I can count on one thing – my overzealous, furry, abundantly large and often soaking – wet black lab is always excited to see me when I walk through the door. She often greets me and my guests with not one, but a gazillion wet, slobbery kisses. Doesn’t care if her breath smells like rotten slimy scum from the bottom of a river–she is gonna greet you with one hell of a smoocheroo. That’s my dog. Always ready for company. Full of joy.
Today’s text is 2 Corinthians 1:12-24, and once again, Paul’s actions are alarming. Here’s what I’ve learned about his friends, the Corinthians…they weren’t always nice. They had significant issues. False beliefs. Pagan practices. Relational factions. Morality problems. And as a result, Paul penned the letter called 1 Corinthians and to say it bluntly, this letter didn’t sit so well. The Corinthians were left with a sort of rawness and edginess towards Paul. They were holding a bag of mixed emotions.
However, Paul doesn’t let this dissuade his attitude and love for these stubborn people. He continues to pursue them, waiting patiently for the perfect timing. Paul always has their best interest in mind. This world would be a better place if we continuously put others above ourselves. Paul was fighting for their joy (v.23).
Because I was sure of this, I wanted to come to you first, so that you might have a second experience of grace. I wanted to visit you on my way to Macedonia, and to come back to you from Macedonia and have you send me on my way to Judea. Was I vacillating when I wanted to do this? Do I make my plans according to the flesh, ready to say “Yes, yes” and “No, no” at the same time? As surely as God is faithful, our word to you has not been Yes and No. For the Son of God, Jesus Christ, whom we proclaimed among you, Silvanus and Timothy and I, was not Yes and No, but in him it is always Yes. . 2 Cor. 1:15-19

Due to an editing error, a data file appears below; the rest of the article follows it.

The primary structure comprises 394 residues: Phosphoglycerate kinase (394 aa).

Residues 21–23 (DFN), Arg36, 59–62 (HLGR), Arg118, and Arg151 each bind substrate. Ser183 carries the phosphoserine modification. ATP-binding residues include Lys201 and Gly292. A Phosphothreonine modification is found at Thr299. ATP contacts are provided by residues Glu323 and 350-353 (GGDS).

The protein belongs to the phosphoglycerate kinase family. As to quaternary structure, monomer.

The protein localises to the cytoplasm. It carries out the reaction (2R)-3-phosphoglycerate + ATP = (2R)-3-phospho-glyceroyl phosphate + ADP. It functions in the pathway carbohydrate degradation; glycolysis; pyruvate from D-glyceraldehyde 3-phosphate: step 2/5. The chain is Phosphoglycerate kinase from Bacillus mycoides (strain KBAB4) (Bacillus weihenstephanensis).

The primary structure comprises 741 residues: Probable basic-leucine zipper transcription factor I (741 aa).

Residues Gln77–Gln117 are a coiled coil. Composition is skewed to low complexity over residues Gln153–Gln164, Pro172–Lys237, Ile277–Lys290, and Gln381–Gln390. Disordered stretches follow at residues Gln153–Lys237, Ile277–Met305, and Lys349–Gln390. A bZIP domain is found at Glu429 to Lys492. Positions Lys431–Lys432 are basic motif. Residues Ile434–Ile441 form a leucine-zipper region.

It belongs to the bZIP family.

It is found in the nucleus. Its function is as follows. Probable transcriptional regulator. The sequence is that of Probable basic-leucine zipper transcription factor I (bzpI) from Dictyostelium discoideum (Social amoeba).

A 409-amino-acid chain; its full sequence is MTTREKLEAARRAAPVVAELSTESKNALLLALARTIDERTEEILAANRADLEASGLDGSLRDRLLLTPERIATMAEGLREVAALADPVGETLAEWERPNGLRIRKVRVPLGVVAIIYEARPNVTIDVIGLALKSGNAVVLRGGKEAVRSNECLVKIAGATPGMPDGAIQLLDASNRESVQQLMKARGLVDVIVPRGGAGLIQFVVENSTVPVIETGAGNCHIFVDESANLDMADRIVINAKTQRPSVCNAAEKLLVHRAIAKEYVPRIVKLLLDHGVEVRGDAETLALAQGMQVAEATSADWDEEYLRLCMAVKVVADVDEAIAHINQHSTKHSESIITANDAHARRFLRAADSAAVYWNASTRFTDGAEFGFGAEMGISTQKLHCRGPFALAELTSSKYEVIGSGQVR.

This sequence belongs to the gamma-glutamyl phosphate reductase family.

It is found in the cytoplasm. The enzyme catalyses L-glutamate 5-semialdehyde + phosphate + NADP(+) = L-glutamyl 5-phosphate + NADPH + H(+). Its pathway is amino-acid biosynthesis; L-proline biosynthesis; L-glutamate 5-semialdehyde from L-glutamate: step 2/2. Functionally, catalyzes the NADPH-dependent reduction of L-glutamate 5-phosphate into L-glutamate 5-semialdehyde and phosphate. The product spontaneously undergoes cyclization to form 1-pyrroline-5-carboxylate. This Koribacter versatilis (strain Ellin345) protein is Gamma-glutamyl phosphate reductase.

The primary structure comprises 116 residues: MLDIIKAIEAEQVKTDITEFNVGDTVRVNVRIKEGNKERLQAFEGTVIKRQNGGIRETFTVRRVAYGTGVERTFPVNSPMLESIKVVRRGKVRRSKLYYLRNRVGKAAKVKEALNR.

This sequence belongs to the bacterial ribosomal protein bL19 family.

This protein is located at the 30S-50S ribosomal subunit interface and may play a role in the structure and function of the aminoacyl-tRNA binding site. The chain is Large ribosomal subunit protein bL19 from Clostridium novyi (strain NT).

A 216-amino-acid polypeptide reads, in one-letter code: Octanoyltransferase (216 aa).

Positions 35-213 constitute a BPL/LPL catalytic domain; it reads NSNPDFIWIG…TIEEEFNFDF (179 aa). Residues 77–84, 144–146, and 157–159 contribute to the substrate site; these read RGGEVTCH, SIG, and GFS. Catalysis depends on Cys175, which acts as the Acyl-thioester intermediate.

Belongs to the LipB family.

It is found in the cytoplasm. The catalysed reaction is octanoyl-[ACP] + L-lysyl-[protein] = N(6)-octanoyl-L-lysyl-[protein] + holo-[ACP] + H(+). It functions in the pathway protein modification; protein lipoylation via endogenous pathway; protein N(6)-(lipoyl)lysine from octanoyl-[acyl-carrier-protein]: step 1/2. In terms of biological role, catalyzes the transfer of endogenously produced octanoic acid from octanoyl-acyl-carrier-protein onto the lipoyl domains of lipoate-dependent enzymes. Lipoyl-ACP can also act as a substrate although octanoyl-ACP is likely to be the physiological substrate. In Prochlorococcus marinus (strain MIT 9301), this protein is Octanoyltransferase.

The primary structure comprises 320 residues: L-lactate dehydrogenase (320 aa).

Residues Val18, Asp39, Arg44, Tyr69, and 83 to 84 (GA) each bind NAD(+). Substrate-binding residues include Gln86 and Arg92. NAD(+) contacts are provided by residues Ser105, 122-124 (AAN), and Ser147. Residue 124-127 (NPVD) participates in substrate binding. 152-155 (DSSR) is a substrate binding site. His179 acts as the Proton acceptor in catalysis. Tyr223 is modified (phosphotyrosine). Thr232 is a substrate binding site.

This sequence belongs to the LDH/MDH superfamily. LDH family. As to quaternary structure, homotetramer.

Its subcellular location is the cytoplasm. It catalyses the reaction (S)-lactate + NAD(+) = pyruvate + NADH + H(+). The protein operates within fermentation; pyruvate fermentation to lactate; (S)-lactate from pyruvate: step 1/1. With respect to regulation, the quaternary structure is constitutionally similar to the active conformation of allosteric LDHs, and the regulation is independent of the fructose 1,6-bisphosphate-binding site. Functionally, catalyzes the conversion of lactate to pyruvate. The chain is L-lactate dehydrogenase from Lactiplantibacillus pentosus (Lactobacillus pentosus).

As surely as God is faithful, Paul attempts to make amends. He delayed his initial trip in order to spare the Corinthians from further heartache. Sometimes we have to give the heart time to heal. Sometimes we have to allow people space to process.
How do we know when to keep pushing? How do we know if we should be still? In Kelly Minter‘s study (p. 25) on 2 Corinthians, she writes, “Here’s a litmus test I use: If defending myself is motivated by self-protection and characterized by pride, anger, fear, or self-righteousness, it’s most likely from my flesh. Whereas, if defending myself is motivated by love for the other and characterized by clarity, humility, kindness, and sincerity, it’s from the Spirit.”
Paul was motivated to work through the hard stuff because he wanted to see healing occur, which would be evidenced by joy. Ecstatic, exuberant joy (hopefully without wet, slobbery kisses). Paul was expecting God to do a heart work. Why? Because these were God’s people.
Established in Christ.
Filled with the Spirit.
Obviously, joy is worth fighting for. In ourselves and in others. And we fight for it because God has been faithful over and over again. He has given us the Holy Spirit residing within us as a reminder that we are His.
What would it look like for us to be zealous for someone else’s joy? What if we were more concerned about others (like Paul) than ourselves?